Definition of Service-Learning at DTS
Service-Learning at Dallas Theological Seminary is an empowered learning and reflective process whereby students integrate biblical and theological instruction with compassionate, sacrificial service by habitually living-out the love of Christ, offering students opportunities to apply classroom instruction by meeting real individual needs in a relational, empathetic, and scripturally-based manner.
The definition can be explained through an examination of its phrases.
"Service-Learning": Service-learning in theory is compatible with Christian morals and values such as having a love for neighbor (Matt 22:37-40) and the concept of leading others by sacrificial service (Matt 20:25-28). Dr. Regan Schaffer has noted that service-learning in a Christian institution can be instrumental to spiritual formation as an active expression of one’s faith (personal communication to Daniel Thomson, August 2, 2013).
"At Dallas Theological Seminary": This definition has been specifically molded to fit the mission and purpose of DTS in equipping servant leaders “ for the proclamation of His Word and the building up of the body of Christ worldwide” (DTS 2013–2014 Catalog, p. 8). Teaching truth by and through academic instruction and loving well by the incorporation of service-learning go hand-in-hand.
"Is an empowered": DTS is a Christian, Bible-based institution that believes in equipping servant-leaders to help fulfill God’s mission (Matt 28:19-20). Fulfilling this mission cannot at all be accomplished by human effort alone. God in and through the intimate work of the Holy Spirit is involved in the equipping process—molding, guiding, and shaping the compassionate and Christ-like hearts of DTS students.
"Learning and reflective process": Service-learning can help to link the Seminary campus to the realities of life within its community. The hyphen between service and learning (hence “service-learning”) represents this connection of understanding, while also emphasizing the role of student reflection. Service learning (sans hyphen), omitting the understanding gained through reflection, is just the learning of doing service. Having experience in and of itself does promote some understanding; however, the depth of potential understanding would likely be significantly diminished if opportunities for reflection were not intentionally encouraged and/or provided as part of the service-learning program design (Eyler & Giles, 1999). “Repeated application opportunities coupled with coaching and reflection are necessary to increase the ability of students to use what they have learned” (Eyler & Giles, 1999, 66).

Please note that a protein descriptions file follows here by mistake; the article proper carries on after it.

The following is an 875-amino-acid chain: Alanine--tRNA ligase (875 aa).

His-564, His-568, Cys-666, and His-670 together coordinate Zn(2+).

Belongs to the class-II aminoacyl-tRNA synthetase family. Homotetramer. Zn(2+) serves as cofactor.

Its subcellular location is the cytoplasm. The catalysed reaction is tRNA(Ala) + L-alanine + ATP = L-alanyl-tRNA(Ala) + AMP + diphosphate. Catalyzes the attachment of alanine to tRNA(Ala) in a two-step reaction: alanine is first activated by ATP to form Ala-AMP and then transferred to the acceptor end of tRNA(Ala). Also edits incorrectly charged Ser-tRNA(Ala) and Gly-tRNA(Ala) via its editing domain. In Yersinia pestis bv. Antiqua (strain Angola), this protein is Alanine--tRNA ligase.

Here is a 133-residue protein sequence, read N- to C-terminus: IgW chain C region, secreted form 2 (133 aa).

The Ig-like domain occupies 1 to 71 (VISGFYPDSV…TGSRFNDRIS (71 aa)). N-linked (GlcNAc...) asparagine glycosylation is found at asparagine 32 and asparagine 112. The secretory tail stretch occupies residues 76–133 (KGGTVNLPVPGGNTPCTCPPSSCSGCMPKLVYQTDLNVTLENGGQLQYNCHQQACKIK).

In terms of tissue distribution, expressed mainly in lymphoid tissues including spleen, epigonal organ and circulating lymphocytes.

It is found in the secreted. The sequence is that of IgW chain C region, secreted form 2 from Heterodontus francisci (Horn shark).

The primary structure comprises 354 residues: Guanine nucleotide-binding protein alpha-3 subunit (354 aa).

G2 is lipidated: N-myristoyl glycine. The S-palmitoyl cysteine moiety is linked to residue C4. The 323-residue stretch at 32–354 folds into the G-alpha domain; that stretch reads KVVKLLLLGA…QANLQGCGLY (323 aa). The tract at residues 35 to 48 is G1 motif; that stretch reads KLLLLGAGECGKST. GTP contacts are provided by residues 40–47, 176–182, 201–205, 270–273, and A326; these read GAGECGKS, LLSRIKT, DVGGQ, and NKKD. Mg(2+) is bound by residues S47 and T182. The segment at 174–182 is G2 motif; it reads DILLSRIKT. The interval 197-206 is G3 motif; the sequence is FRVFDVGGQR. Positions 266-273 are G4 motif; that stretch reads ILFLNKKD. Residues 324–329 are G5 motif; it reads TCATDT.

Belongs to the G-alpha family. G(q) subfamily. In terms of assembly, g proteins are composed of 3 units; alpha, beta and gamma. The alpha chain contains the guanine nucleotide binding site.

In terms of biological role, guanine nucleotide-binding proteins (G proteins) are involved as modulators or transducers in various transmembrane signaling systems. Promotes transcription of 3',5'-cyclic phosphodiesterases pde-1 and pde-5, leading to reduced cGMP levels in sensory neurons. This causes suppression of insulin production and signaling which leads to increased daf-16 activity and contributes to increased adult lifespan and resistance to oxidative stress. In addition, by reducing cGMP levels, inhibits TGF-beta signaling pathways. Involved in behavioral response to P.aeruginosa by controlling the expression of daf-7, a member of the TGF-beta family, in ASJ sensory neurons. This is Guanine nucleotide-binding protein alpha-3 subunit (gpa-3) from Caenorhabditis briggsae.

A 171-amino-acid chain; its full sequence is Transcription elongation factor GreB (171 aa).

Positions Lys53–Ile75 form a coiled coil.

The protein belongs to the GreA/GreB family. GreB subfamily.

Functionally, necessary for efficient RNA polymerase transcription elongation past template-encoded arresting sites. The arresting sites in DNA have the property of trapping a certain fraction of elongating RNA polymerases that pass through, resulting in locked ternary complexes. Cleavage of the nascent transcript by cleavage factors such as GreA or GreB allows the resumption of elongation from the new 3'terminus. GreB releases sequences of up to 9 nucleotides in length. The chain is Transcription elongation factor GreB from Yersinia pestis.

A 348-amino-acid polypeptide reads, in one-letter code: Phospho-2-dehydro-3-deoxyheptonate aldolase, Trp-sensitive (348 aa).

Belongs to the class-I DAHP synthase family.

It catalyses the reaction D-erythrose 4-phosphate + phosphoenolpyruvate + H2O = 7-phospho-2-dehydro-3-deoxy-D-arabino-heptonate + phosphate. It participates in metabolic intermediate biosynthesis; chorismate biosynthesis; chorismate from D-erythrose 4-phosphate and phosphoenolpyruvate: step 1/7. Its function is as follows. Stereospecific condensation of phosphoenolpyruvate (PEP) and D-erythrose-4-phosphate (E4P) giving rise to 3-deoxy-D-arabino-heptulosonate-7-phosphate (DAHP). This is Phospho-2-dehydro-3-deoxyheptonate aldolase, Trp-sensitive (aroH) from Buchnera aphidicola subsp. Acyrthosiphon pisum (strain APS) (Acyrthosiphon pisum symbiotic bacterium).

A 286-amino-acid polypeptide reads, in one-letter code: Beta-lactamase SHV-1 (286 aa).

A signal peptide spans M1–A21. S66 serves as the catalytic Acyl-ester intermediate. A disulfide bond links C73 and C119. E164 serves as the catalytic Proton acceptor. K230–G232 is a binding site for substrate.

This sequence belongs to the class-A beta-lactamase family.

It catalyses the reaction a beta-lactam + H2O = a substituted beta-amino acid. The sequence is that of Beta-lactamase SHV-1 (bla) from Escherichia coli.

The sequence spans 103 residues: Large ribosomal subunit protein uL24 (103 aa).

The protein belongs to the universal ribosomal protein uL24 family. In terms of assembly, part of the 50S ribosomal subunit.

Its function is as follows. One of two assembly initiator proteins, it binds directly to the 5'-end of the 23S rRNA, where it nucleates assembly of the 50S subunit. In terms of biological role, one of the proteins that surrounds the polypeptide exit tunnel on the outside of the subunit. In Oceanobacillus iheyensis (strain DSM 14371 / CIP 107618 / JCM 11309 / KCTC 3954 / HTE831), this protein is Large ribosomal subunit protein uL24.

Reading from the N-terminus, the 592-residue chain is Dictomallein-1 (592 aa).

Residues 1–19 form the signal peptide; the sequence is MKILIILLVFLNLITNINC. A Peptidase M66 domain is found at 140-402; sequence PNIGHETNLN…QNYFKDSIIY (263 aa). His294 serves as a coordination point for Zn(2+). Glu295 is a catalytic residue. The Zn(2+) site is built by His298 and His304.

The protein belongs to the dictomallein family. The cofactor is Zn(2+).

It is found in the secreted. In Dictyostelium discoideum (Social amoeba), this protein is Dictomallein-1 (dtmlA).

"Whereby students integrate biblical and theological instruction": The integration of biblical and theological instruction into the present and future ministries of DTS students is considered foundational at DTS. The descriptive phrase, “biblical and theological,” captures the essence of DTS instruction. Other aspects of the content of each individual course flow out from a biblical and theological foundation, such as, the content of teaching from Christian Education and Leadership, Biblical Counseling, New Testament, Old Testament, Missions, and Pastoral Ministry departments. This emphasizes the cognitive element of DTS as a strong Christian academic institution.
"With compassionate, sacrificial service": The element of compassionate, sacrificial service is aimed at the heart of adding service-learning to the DTS culture and is aimed at the heart of our students, particularly with the affective side of learning. Compassionate service is a balanced counterpart to biblical and theological instruction, the two together fulfilling what it means to equip servant-leaders from a Christian worldview who, “Teach truth; Love well.”